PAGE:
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“What really caught their attention was his ability to show up at the same time as the receiver and the football, which you don’t see a lot. It’s a talent and a natural skill that’s pretty tough to teach. He plays with a reckless abandon and for a smaller guy he needs to be a better form tackler. He’s not scared to stick his nose in there but he needs to be more consistent in his tackling.”

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Walters says the Blue Bombers’ third-round pick — Concordia receiver Jeremy Murphy — will help bolster the Canadian numbers at that position on the depth chart as well.

“We only had three last year and we ran into where we were looking at guys throughout the year and it was a good group of receivers. We thought one of them would come to us in the third round and we liked Jeremy. He’s just a playmaker. One of my notes I recall is sometimes you watch the U Sports film and in particular the receivers where you have to go through game after game after game to try to put some clips together of guys making plays – not with him,” said Walters of the six-foot-two, 195-pound Murphy who hails from St. Bruno, Que. “He’s a big-time play-maker, made some crazy catches and has had a very successful career.”

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The Blue  Bombers General Manager says the players selected in rounds four through eight were simply athletes the organization liked. Here are Walters’s comments on each of them:

Defensive linemen Tanner Schmekel (U of Regina) and Collin Kornelson (U of Manitoba) in the fourth and fifth rounds respectively.

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“Schmekel is a big (six-foot-two, 300 lbs), hardnosed tough guy who’s going to fit in. Back to back with Kornelson (six-foot-three, 240 lbs), they’re true nose tackles who will come in and compete with each other. They’re both CanWest traditional D tackles.”

Defensive back Brett MacDougall (Windsor University) sixth round.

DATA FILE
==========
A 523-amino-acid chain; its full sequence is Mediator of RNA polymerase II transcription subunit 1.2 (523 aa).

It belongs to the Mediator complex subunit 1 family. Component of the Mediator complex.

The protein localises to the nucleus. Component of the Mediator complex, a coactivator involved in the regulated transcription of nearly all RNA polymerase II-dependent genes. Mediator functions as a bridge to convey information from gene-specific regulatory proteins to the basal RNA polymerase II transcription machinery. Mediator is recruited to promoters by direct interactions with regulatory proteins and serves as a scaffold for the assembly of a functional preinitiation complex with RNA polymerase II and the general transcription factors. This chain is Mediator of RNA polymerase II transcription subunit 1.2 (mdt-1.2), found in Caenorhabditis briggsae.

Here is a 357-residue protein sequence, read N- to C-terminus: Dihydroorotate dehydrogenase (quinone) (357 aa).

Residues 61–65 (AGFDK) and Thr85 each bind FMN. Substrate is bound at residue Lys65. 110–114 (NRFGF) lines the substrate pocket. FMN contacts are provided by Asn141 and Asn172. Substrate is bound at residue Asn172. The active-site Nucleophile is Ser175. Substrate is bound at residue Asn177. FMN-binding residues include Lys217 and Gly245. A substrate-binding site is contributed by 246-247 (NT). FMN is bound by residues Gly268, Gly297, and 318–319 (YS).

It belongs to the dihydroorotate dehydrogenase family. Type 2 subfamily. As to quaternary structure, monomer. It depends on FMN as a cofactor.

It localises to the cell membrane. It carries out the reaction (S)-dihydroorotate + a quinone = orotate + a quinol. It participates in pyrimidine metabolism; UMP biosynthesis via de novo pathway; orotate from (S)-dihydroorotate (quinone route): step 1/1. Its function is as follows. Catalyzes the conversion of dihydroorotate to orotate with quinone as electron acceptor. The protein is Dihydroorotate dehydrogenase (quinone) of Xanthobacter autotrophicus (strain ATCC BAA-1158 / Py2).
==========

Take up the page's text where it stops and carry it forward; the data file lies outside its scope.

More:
“A six-foot-two, 210-pound DB, he played free safety. Is he a dime? I’m not sure. He’ll come in and compete with all those guys who are the back-end special teams guys. I think he has a chance based on his numbers. He plays hard and he’s tough. He runs a 4.6 at that size so we were just attracted to the body type that can come in on (special) teams.”

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Running back Jonathan Rosery (U of Alberta)  seventh round. 

“You watched them (Golden Bears) play Manitoba every year and he’s just out there making play after play. He showed up at the (CFL Draft) combine and at five-foot-eight, 200 pounds; I think he ran a 4.8 which got everybody soured on him. The offensive coaches couldn’t say enough about Jonathan Rosery with the skill set he possesses. He lines up at tailback for a game against Sask. and runs for 150. Then he’s playing receiver for a game. He is a very versatile guy. Our coaches are really excited to move him around. He can take tailback reps, he can take slotback reps, he’s a returner. I think he’s going to get a lot of work in training camp. He’s a good football player and deserves a chance to show what he can do.”

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Linebacker Max Charbonneau (U of Ottawa) eighth round.

“There was a whole lot of the 210-pound special teams guys and we had a lack of them. He’s a traditional in-the-box linebacker; six-foot-two, 225 pounds. (He) doesn’t run quite as well as the lighter guys but provides a different skill set. He’s tough, he’s physical. He was wearing a knee brace that will probably come off so I think he’s going to be faster and more athletic when we see him at camp than we did at the combines. For Max, he provided just a little bit different than a lot of the other guys based on his height, weight, and toughness in the box.”